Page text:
Donald Trump is now the President-elect of the United States, completing a stunning victory over Hillary Rodham Clinton of the Democratic party. The US presidential election 2016 results have been called by AP, CNN, and other major media outlets.
The US presidential election 2016 results are intriguing whether you are in the US, Europe, Asia or any other part of the world, and the curiosity about who will become the so-called 'most powerful person in the world' is not letting up. Thankfully, technology is here to help you keep track of the US presidential election 2016 results, and seeing Donald Trump's march to victory.
Here are 8 simple ways you can you can track the US presidential election 2016 results:
Google is displaying US presidential election 2016 results directly in search results to users looking up the query "Election Results". It is showing the results as soon as polling ends and will provide minute-by-minute details of the voting on election day. The results will be available in 30 languages and will show information about the Presidential, Senatorial, Congressional, Gubernatorial races, as well as state-level referendums, and ballot propositions.
YouTube, another Google-owned platform, is hosting a livestream of the US presidential election 2016 results coverage. The livestream includes coverage by NBC News, PBS, MTV, Bloomberg, Telemundo, and The Young Turks. Apart from this, YouTube has "a special election night event at YouTube Space NY, where host Complex News will deliver live results coverage and celebrate the momentous occasion".
Facebook has partnered with 50 US broadcast stations, print, and online publications for an Election Day live video blitz as part of its US presidential election 2016 results coverage. Each outlet partnering with Facebook is publishing a 15-minute live video centered on the presidential election in one of the 50 states. The election results content will be featured on Facebook's "Election 2016" site on Tuesday and include the hashtag #50states.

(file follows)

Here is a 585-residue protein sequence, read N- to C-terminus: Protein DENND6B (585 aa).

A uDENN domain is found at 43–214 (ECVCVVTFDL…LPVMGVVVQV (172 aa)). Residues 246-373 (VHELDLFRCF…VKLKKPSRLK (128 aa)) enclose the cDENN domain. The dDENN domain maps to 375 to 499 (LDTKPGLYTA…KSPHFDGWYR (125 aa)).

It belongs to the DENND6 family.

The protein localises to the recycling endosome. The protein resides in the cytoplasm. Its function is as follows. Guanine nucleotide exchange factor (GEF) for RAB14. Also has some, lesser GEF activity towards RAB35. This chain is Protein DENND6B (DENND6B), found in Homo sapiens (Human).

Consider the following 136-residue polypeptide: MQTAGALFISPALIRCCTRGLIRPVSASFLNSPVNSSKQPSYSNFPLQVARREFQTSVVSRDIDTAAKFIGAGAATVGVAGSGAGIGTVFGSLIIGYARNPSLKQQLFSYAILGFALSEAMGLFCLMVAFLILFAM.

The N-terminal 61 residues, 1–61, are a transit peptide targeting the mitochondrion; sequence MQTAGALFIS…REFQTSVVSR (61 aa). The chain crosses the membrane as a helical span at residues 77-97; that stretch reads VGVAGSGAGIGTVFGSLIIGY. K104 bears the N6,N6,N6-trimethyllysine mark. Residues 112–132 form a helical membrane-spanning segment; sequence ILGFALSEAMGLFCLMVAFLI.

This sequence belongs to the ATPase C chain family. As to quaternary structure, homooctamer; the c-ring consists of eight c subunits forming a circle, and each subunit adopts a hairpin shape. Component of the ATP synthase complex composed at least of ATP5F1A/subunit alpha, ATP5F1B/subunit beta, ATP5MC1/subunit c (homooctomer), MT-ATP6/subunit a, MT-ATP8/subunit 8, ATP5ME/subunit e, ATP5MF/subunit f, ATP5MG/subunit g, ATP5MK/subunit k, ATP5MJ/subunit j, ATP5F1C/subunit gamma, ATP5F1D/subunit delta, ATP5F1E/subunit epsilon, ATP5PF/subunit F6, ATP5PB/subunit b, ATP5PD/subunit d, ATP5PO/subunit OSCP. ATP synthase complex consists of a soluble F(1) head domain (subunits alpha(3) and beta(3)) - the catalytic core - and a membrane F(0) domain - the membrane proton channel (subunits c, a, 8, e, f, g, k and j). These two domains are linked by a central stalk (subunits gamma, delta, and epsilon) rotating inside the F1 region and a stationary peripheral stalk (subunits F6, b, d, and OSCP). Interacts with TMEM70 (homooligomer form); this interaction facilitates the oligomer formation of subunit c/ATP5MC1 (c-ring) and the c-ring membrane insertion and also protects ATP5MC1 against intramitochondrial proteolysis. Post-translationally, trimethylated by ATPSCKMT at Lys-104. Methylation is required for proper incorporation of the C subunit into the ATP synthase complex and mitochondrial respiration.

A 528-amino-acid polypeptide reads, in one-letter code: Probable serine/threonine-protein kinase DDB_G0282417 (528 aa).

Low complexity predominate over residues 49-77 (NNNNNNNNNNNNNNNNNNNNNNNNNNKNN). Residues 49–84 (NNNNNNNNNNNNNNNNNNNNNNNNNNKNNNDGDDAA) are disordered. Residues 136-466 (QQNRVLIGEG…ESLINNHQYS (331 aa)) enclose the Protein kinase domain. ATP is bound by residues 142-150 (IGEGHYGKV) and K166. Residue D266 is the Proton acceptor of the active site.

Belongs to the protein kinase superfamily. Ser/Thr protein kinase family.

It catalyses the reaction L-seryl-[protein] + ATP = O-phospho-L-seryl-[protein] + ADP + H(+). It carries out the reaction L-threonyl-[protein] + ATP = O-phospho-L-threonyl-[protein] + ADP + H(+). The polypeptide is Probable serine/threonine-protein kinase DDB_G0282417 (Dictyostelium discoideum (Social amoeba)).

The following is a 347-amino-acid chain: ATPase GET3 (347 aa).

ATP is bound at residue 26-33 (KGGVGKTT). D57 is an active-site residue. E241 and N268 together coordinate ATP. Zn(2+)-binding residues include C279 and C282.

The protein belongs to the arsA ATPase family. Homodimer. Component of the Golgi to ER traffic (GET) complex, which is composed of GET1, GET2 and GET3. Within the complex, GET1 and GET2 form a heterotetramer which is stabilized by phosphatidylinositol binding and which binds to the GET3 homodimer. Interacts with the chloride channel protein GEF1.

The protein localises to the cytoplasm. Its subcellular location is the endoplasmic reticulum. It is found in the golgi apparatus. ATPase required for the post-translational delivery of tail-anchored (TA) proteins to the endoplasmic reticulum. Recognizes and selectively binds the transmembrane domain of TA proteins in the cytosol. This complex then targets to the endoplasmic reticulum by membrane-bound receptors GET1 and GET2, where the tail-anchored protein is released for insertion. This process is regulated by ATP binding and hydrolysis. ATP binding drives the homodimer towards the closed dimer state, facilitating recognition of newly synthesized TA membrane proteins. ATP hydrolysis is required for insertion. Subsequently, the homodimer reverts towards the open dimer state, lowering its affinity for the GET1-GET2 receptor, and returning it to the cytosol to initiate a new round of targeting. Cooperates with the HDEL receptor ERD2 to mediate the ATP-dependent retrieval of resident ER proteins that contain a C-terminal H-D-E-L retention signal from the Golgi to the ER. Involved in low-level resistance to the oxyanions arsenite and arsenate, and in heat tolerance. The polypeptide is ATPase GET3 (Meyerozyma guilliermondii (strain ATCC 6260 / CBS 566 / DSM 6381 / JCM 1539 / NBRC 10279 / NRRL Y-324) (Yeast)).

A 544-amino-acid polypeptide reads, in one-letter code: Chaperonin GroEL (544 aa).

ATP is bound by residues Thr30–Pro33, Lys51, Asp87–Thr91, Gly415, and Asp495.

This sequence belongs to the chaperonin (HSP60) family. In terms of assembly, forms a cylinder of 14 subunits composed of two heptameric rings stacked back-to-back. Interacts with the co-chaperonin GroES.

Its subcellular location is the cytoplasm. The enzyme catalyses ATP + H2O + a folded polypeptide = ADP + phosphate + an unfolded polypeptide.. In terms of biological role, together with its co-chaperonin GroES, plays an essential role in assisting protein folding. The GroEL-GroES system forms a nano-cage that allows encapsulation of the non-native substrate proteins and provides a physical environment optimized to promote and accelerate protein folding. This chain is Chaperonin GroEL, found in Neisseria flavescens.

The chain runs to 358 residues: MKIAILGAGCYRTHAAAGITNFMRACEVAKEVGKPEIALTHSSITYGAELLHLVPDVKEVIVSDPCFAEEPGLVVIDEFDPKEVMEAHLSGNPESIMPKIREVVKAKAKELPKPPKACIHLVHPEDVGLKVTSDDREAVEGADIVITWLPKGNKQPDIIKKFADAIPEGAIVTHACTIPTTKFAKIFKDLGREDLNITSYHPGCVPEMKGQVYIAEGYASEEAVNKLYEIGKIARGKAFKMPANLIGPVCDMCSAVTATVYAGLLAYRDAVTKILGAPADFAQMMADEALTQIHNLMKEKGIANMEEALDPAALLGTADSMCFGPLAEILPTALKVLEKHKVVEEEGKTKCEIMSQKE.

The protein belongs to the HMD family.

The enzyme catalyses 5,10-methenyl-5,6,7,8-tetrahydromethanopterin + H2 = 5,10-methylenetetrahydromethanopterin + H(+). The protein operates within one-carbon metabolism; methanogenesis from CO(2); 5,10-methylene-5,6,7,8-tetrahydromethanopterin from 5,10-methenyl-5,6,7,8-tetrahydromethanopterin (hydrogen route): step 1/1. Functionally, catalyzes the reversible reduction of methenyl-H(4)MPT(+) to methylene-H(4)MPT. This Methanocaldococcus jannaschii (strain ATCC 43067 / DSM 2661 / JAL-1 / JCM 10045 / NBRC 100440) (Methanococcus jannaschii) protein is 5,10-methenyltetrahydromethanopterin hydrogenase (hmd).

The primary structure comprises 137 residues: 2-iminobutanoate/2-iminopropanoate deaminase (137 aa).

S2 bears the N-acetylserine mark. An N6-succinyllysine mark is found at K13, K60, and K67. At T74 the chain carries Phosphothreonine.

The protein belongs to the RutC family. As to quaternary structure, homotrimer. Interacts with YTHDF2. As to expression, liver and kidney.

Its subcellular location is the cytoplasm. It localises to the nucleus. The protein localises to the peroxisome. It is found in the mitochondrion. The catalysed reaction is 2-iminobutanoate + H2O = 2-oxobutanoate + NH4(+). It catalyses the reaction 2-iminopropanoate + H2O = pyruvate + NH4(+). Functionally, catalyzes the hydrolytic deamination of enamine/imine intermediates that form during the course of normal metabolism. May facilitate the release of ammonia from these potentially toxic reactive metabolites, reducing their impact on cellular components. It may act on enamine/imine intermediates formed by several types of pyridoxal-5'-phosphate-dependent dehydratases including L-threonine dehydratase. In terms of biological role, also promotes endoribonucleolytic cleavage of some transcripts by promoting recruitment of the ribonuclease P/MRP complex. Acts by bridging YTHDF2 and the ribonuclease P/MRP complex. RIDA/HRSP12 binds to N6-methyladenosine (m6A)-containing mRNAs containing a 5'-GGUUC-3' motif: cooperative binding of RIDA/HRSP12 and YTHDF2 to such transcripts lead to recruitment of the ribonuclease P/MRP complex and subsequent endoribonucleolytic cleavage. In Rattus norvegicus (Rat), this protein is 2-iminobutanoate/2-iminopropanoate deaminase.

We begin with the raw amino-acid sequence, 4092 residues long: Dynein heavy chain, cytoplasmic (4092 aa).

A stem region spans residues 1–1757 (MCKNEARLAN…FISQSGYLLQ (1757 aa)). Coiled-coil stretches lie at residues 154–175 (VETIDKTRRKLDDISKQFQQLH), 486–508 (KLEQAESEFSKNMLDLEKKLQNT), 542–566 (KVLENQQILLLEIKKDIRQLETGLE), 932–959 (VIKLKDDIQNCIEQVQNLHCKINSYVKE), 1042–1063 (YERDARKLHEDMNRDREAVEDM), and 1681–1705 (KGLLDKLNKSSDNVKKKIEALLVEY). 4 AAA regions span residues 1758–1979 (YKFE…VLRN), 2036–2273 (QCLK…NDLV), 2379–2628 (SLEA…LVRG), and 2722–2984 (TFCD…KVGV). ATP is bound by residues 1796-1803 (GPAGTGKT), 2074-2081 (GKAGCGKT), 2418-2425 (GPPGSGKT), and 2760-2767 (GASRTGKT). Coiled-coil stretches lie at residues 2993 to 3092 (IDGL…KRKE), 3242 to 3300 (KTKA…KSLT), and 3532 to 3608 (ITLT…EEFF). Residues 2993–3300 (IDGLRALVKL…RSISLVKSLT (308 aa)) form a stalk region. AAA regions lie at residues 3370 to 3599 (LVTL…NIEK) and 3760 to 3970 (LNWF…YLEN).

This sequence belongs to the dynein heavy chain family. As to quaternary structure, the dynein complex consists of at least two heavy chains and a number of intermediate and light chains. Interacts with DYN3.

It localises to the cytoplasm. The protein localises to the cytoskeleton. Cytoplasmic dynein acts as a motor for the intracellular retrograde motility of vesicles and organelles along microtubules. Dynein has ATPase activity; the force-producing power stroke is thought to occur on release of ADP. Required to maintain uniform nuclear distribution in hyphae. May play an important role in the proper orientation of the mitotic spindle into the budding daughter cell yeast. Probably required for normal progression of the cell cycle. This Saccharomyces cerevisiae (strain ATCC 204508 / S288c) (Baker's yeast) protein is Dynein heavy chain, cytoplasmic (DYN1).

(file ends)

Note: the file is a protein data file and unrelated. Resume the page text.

Twitter and BuzzFeed
Twitter is partnering with BuzzFeed News for a livestream from BuzzFeed's New York headquarters. Twitter says segments will include critiques of traditional news outlets and how they are covering the election, as well as live reports from BuzzFeed journalists at various locations throughout the US and elsewhere. You can also go to http://election.twitter.com for Twitter's dedicated page for buzz around the US presidential election 2016 results.
Snapchat users can see "live stories" on the app - showing people at the polls, election results, acceptance, and concession speeches, and election night celebrations as part of its US presidential election 2016 results coverage. In the US, users will see overlays they can add to their snaps.
Politico has an interactive map that gives you the number of electoral votes and how each candidate is polling by state as part of the US presidential election 2016 results. For a deeper look into the data, hit the Detailed Results button under to each state's name.
You can head to Player.fm for your pick of the podcasts on US election, whether you want to hear the Fivethirtyeight election podcast or the one hosted by NPR. Other major channels available on the platform that will be relevant for US presidential election 2016 results are Vox's The Weeds, CNN Debates, The Pollsters, The United States of Anxiety, Politics Politics Politics, and The Run-Up, among others.
Of course, every news website is hosting its own election coverage to give readers up to date information on the Donald Trump vs Hillary Rodham Clinton battle royale. Apart from general round-the-clock news and US presidential election 2016 results, you can find interviews with former aides of US Presidents, analysis and opinion pieces, features, videos from polling stations, etc. on the major news websites of the US, such as The New York Times, The Washington Post, Bloomberg etc.
You can also tweet to @ndtv with #Elections2016 and you’ll immediately get the latest US presidential election 2016 results on Donald Trump vs Hillary Rodham Clinton.
With agency inputs